The X-MINE project supports better resource characterization and estimation as well as more efficient ore extraction in existing mine operations, making the mining of smaller and complex deposits economically feasible and increasing potential European mineral resources (specifically in the context of critical raw materials) without generating adverse environmental impact. The project will implement large-scale demonstrators of novel sensing technologies improving the efficiency and sustainability of mining operations based on X-Ray Fluorescence (XRF), X-Ray Transmission (XRT) technologies, 3D vision and their integration with mineral sorting equipment and mine planning software systems. The project will deploy these technologies in 4 existing mining operations in Sweden, Greece, Bulgaria and Cyprus. The sites have been chosen to illustrate different sizes (from small-scale to large-scale) and different target minerals (zinc-lead-silver-gold, copper-gold, gold) including the presence of associated critical metals such as indium, gallium, germanium, platinum group metals and rare earth elements. The pilots will be evaluated in the context of scientific, technical, socio-economic, lifecycle, health and safety performances. The sensing technologies developed in the project will improve exploration and extraction efficiency, resulting in less blasting required for mining. The technologies will also enable more efficient and automated mineral-selectivity at extraction stage, improving ore pre-concentration options and resulting in lower use of energy, water, chemicals and men hours (worker exposure) during downstream processing. The consortium includes 6 industrial suppliers, 4 research/academic organizations, 4 mining companies and 1 mining association. The project has a duration of 51 months and a requested EC contribution of €9.3M.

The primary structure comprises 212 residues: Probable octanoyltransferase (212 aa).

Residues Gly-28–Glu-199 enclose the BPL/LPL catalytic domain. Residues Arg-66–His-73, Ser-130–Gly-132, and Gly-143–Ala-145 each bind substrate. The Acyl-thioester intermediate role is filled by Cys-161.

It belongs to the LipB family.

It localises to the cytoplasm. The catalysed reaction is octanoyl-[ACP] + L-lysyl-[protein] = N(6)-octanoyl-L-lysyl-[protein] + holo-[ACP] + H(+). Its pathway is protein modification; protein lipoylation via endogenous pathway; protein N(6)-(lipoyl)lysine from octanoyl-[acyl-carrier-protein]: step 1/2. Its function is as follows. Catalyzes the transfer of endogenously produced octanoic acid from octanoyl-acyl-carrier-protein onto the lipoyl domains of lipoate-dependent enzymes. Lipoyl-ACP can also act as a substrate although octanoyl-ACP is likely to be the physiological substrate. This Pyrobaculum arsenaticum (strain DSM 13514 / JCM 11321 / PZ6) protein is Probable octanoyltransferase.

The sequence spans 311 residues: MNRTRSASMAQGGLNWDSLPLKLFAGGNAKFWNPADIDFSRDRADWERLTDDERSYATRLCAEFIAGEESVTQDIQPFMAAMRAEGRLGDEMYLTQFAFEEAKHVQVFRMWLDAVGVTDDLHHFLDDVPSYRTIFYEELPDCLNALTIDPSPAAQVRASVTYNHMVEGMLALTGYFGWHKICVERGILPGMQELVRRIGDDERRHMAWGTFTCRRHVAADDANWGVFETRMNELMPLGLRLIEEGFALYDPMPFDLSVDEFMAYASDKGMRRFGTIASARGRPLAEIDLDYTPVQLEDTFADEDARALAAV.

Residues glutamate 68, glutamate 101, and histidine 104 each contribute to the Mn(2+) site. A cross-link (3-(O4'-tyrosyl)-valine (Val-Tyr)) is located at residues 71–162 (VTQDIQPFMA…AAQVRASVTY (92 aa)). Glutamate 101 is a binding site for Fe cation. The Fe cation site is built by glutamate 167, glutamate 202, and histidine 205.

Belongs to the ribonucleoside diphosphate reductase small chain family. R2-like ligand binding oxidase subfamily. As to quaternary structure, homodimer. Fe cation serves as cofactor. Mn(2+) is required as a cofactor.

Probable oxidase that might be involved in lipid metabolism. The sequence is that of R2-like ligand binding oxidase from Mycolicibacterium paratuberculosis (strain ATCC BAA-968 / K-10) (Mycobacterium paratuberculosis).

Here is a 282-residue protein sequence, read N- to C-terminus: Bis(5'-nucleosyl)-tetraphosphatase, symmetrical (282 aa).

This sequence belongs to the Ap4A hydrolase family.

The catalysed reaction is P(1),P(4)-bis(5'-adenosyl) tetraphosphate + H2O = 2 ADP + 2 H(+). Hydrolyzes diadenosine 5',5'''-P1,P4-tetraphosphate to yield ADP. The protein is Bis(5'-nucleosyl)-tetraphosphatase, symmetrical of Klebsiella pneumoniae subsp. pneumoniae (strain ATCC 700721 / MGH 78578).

New environmental, economic and societal requirements in the EU’s transition to a low-carbon and digital economy call for innovative methods, technologies and techniques to be developed and applied in mineral exploration. To unlock the CRM potential in Europe, AGEMERA will conduct local state-of-art geological and geophysical surveys over a total of ~4,700 km2 in order to detailly map CRM resources in 6 EU countries and 1 third country (Zambia). The geophysical field trial surveys will demonstrate three novel non-invasive survey methods (at up to a TRL5) based on remote sensing and related data analysis: 1) passive seismic methods, 2) multi-sensing drone system combining magnetic, radiometric and electromagnetic sensing, and 3) muon-based multidetector density detection system. The project will use data from open-access databases (e.g., European Geological Data Infrastructure, EGDI), the data collected from the field by project geoscientists, and various geophysical survey methods to refine and improve the genetic mineral system models of the various deposit types known to contain lithium, cobalt, molybdenum, vanadium, PGMs, niobium, tantalum, bauxite and REE. The project will introduce the existing guidance for the application of UNFC for mineral resources to the partner countries through stakeholders, courses and public events. The project will survey citizens in the project countries, create a CRM educational package targeting schools and universities, publish an online CRM serious game, organise public events, as well as online news flashes, with the aim to reach 5,000,000 citizens by 2030. The project will create an open-access SoftGIS analysis and database on people’s social, cultural, environmental and economic concerns related to mining and mineral exploration. These data enable the creation of socio-economic potential maps to be used in parallel with the geological potential maps, consequently ensuring a basis for socially accepted and sustainable mining.